Day 4 was a big one for Pat, Ray, and Sharon at the COP26 talks. While world leaders promise to stay up late to hammer out an agreement palatable to all, or almost all, participating countries, we have been talking, talking, talking to other delegates, trying to convey that agriculture is a solution and can offer mitigation and regeneration to landscapes needing healthy management.
Ray is a world-class farmer whose 30-year record of innovation is unparalleled. He has a gift for engaging people—from fellow travelers on the Edinburgh to Glasgow train to high mucky-mucks in our government and others. He is a large-scale farmer of corn and soybeans in Iowa. He is innovative and open-minded, and works extensively with researchers to determine the best way to produce crops, enhance soil and benefit natural resources.
Each of us has been engaging with whomever will listen to convey our message supporting agricultural production, and practices which improve the landscape.
Pat spoke at length with Joao Campari, Global Leader of World Wildlife Fund’s Food Practice initiative. He was curious and engaged, and recognized our message that wildlife habitat is largely dependent on private landowners and their stewardship. As an example, rice growers in California manage the flooding of their paddies to minimize methane release, and to accommodate the migratory birds who are dependent upon the rice fields to survive as they travel. The role of wildlife and its symbiotic relationship with agricultural practices is missing from these discussions at COP26. It requires education regarding the web of life.
We heard the drumbeat (sometimes literally) by some to eliminate meat from the human diet. There was no thoughtful consideration of indigenous and rural cultures and their role as pastoralists. There was no recognition or appreciation for the superpower of grazing animals to convert grass and sunshine into protein. There was a demonization of cows and other red meats.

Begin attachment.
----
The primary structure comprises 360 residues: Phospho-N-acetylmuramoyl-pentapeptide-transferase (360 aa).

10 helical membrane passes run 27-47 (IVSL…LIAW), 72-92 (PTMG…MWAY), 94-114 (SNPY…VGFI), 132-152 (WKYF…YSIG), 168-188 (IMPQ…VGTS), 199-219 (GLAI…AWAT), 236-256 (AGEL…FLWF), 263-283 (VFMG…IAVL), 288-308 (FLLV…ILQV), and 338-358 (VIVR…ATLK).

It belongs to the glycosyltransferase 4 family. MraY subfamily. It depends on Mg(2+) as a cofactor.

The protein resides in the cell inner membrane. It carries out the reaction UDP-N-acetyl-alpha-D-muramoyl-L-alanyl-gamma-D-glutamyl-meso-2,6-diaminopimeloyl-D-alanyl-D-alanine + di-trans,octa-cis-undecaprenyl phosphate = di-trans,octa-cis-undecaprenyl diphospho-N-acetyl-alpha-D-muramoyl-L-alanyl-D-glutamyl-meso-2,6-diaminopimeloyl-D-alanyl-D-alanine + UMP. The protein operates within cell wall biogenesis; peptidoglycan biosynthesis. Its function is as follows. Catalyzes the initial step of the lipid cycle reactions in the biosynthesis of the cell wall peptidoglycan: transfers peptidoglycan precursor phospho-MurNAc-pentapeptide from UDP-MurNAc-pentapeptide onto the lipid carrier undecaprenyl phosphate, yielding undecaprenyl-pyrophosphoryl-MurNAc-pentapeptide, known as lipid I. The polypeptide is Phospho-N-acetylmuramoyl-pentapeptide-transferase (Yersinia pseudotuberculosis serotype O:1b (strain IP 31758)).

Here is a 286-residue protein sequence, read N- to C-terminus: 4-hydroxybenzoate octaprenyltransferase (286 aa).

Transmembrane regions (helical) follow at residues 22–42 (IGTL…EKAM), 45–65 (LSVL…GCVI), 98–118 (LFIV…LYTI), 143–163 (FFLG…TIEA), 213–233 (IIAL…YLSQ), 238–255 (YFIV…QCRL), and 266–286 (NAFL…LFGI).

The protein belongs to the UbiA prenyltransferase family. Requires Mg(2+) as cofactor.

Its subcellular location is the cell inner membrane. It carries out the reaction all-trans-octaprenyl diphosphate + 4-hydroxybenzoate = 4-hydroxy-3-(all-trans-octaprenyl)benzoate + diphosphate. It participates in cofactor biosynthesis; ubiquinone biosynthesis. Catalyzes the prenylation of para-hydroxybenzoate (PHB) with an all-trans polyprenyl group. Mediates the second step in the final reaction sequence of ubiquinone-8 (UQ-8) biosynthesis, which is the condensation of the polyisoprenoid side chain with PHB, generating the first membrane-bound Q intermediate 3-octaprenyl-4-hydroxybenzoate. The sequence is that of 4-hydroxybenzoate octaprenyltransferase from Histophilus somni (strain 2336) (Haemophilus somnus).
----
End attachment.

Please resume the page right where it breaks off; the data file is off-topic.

While Greta Thunberg and other young protesters gathered in the streets outside the main venue to demand action, they did not seem any wiser than their negotiating elders within. If an easy solution existed, it would have been enacted by now. The protesters with their signs and their skits were colorful and entertaining, but they too were guilty of the blah, blah, blah they were accusing the negotiators of blathering.
Pat did engage with Fred Krupp, long-time President of the Environmental Defense Fund, which is sometimes a reasonable partner with progressive ag organizations. Fred spoke in front of a mural which depicted cows, along with the big “30%” description of livestock production’s contribution to the greenhouse gases, and the phrase “Simple Solutions.” When challenged, Krupp said it was just a pretty picture of cows and that the 30 percent was absolute fact, so how could this be offensive?. We did challenge those assumptions. We are all ears for the Simple Solutions.
Pat told Mr. Krupp that we had spoken with farmers from all over the world, who are feeling attacked and unappreciated. The anti-cow drumbeat, both subtle and overt, is just the most aggressive part of this messaging. The human population is growing, demanding resources from energy to water to food. Fifty percent more food production will be needed in the coming decades. With attacks on livestock and farming, and the havoc caused in production systems from climate change, we are not on track to feed the world.
Grazing and good farming practices are a solution to both producing food and improving the landscape. This message was missing from the COP26 deliberations. We did our best to make this message heard. Solutions from the Land is just what its name communicates—solutions, not agendas.
These are examples of “information” shared at Pavillions and eateries within the COP26 site.